"Her list is rather short, I admit. I still don't think she is entirely on board, but she caved with peer pressure. Look, I made lemonade that you don't have to chew." He held out a plate and a glass for her and disappeared through the kitchen door. Seconds later he returned with a less than excited look on his face. "Where's Gus?"
River sat at the table and stared down at the pizza on her plate while she explained her day to the Doctor. Finally taking a bite, the taste of it wrapped around and hugged her tongue. She hadn't realized how hungry she had been.
"But he's going to be okay?"
"His current condition will improve, but he's not getting any better. The myopathy will only increase with age. We just have to deal with it as it progresses," she said as she took a sip of his tart beverage. "Better than last time, but a bit more sugar on your next try, yeah?"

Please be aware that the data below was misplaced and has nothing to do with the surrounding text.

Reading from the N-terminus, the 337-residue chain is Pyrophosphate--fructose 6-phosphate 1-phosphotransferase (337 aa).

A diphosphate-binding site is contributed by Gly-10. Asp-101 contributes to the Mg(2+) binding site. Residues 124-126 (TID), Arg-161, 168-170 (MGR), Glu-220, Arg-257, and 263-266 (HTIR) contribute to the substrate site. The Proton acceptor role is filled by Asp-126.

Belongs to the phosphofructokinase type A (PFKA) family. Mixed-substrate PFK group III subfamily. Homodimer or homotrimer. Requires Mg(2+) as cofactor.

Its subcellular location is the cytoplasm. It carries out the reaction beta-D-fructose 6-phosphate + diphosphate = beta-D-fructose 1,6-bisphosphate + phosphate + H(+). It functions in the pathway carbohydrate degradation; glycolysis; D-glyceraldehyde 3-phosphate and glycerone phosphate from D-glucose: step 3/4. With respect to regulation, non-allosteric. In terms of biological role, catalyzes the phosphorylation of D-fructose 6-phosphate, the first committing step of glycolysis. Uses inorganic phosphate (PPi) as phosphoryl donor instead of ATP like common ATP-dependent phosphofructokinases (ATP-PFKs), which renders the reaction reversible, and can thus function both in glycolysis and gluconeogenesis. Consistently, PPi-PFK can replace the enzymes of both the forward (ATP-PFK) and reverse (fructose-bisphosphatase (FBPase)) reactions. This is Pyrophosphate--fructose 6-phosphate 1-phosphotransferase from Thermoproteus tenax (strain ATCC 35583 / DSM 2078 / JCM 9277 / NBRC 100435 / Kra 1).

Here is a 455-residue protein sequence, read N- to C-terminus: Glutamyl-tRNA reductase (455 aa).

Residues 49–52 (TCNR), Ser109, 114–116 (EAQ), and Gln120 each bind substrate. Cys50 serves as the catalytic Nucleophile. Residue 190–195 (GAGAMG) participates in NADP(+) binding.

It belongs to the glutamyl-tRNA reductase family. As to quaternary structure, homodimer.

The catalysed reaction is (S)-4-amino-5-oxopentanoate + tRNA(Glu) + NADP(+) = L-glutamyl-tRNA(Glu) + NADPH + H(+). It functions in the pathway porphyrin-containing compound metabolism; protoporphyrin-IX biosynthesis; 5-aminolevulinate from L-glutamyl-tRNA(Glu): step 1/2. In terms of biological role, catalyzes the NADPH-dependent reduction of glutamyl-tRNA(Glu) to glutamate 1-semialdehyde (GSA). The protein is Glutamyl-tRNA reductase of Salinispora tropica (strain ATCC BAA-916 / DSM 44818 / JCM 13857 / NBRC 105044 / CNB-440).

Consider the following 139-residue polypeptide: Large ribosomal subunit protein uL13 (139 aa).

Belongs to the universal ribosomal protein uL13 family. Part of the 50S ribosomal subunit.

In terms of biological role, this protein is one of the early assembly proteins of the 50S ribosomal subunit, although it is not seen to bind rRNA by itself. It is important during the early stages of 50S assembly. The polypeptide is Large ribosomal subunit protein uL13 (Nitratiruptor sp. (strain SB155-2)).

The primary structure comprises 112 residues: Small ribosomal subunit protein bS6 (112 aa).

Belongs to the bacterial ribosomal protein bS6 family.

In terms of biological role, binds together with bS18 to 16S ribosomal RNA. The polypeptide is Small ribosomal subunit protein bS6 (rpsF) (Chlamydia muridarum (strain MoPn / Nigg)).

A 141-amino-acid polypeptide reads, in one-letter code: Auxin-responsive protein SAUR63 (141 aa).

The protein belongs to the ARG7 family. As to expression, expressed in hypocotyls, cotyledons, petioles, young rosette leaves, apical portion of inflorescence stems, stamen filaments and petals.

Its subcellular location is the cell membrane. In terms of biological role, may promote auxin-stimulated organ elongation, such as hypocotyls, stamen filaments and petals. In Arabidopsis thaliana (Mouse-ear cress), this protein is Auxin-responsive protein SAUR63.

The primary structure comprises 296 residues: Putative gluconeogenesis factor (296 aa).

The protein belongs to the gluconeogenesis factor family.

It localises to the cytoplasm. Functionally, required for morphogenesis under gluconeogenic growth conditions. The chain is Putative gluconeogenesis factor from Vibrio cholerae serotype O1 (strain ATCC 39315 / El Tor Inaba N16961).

"River, why aren't you getting him treatment in a more technologically advanced century. Surely the doctors in the 52nd have the capabilities to repair or reverse the damage," he reasoned.
"And explain his recovery how? God? That's Gus' spiel."
"Explain to whom? Random nobodies who couldn't care less anyway? Come on, River. You've got to do better than that," the Doctor insisted, realizing that he may be pushing her further than what she was prepared to consider and not caring whatsoever that she may lash out.
"Doctor, his heart wouldn't survive the transport. We've considered all our options." She had acknowledged Amos in the equation before she had the good sense to stop herself. River lifted her tired eyes to his and pleaded, "Look, I know you mean well, but I am too exhausted to talk it about it tonight, yeah? What about these letters?"
The Doctor let it go with the intent to revisit sooner rather than later. "Well, I have a plan…"
"Oh, dear. You and your plans…"
"Pardon you, but this is brilliant. Just you wait and see, Dr. Song," he said smugly.
"Wait? Why must I wait?"
"Because it isn't Christmas just yet," he explained and then walked out of the kitchen, whistling a holiday jingle as he went.